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Michigan Urban Farming Initiative

7432 Brush St.
Detroit, Michigan 48202

Tyson Gersh

By Amy Kuras
April 11, 2014

People who have lived here a long time, no matter their socioeconomic status or race, tend to view a certain type of newcomer with a raised eyebrow at best and outright hostility at worst. The targets of their skepticism are generally young, white, recently graduated from an impressive university, and bubbling over with enthusiasm about how they are going to move to the city and singlehandedly reverse decades of decline and disinvestment.
Tyson Gersh might fit that profile on paper, but he isn’t remotely That Guy. Well, except for the bubbling enthusiasm part. He talks fast, ideas spilling over ideas -- and they're intriguing ideas.
Gersh came to Detroit to start the Michigan Urban Farming Initiative with co-founder Darren McLeskey. They met at a meeting for Detroit Partnership Day while students at U-M, lured by the promise of working on agricultural projects in the city. Gersh grew up in Ann Arbor and wasn't very familiar with Detroit at the time. "I did not realize there were skyscrapers in Detroit," he says. "I was very typical for a lot of suburban kids and became obsessed with the city."
He was, like so many, drawn to what he calls the "post-apocalyptical vibe" but soon began to look deeper, to the extreme socioeconomic disparities residents face. Starting a farm seemed like a good place to start overcoming some of the inequities in the food system. He'd worked as a landscaper for years and ended up taking care of client's vegetable gardens as well. "To me there is a direct and tangential value in growing something, even something on a smaller scale. The experience and agency you receive from growing something is really wonderful."
He entered the optiMize social innovation contest at U-M with his idea for the farm, won, and he and Darren made a tax auction bid on a six-unit apartment complex in the North End, surrounded by vacant lots.
"Considering how little money we have spent, it shows how much people can accomplish without being wealthy," he says of the farm's success. "You don't need to come in and have a one-time project that starts and ends in in a week. You can have a real and long-term impact without knowing what you are doing, necessarily, or having the money to do it."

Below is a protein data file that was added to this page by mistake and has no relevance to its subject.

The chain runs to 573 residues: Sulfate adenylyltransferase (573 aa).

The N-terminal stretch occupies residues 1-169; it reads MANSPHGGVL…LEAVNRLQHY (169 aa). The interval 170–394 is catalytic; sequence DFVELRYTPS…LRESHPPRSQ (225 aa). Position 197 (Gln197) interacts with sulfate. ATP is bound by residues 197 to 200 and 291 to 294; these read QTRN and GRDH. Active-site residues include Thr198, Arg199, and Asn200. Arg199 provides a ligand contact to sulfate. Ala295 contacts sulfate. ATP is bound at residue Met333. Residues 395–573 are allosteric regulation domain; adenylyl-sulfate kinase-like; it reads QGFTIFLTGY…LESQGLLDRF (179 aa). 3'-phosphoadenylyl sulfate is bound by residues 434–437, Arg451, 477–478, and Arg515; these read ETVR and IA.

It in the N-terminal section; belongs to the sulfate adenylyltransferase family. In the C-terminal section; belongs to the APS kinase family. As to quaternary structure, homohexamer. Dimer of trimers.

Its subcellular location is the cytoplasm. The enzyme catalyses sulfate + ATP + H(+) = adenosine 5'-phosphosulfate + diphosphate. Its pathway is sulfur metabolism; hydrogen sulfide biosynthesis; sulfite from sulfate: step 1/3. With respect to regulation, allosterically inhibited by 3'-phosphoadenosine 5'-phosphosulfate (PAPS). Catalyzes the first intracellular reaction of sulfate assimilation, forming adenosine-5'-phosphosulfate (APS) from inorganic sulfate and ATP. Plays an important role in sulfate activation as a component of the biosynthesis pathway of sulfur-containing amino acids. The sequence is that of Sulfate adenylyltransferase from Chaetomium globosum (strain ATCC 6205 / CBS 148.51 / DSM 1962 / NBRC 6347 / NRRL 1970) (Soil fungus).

Doing that successfully has meant engaging the neighborhood, as uncomfortable as that can sometimes be when working across racial and class barriers. It's been an amazing experience to learn about other people's lives and perspective, he says, and he's learned to see his own life through the eyes of other people. Understanding concepts like white privilege and the way it impacts so much of Detroit's struggles has ben life-changing.
"I've been blessed beyond belief to be surrounded by very smart, socially conscious people with conviction," he says. "I have had people screaming in my face, who cared about my development enough to correct me when I am wrong. I'm surrounded by really amazing people who cared enough to invest in the development of my own understanding of the greater social context in Detroit."
The egalitarian nature of work on the farm helps spur that, he says. He wants the volunteers that come from all over the country and the people from the neighborhood that work alongside them to dig in in ways figurative and literal – to get dirty and work hard, but to think hard and talk deeply as well.
"We have amazing conversations about food justice and structural inequality. It's not supposed to be an intergroup dialogue, but it ended up being that way," he says.  "There is a certain amount of solidarity in that – you're positioned on an equal footing with no assumptions about the other person."
In addition to running the farm, he's working with Hostel Detroit to reposition it as a home base for long-term volunteers such as participants AmeriCorps or City Year, where people might not have an affordable place to stay that would make that kind of commitment doable.
And he's brought his passion for social justice to bear in yet a third job, working with optiMize as development director. OptiMize is a student-driven social innovation challenge for teams of students on all three U-M campuses. They pitch an idea, and if they get chosen they spend all semester building on their idea, with resources, skill-building, and mentoring.
Along with helping to marshal those resources, Gersh sees his role as adding a dose of reality to well-meaning students' high-minded ideals. "We want people here to push their level of thinking," he says, citing as an example the idea of giving a computer to every homeless person in Detroit. "Let's wake up, and let’s have a conversation abut what is offensive and what is not at all in touch with the real needs around homelessness," he says. But he tries to do that in a way that leaves people ready for growth, not feeling attacked. "It's about being invested enough in people to see them through, not just leaving them injured," he says. "It's a blow to the ego to realize we do not live in a meritocracy, and it undermines your own sense of your own accomplishment -- but you have to understand the result of your privilege."

All photos by Doug Coombe. 

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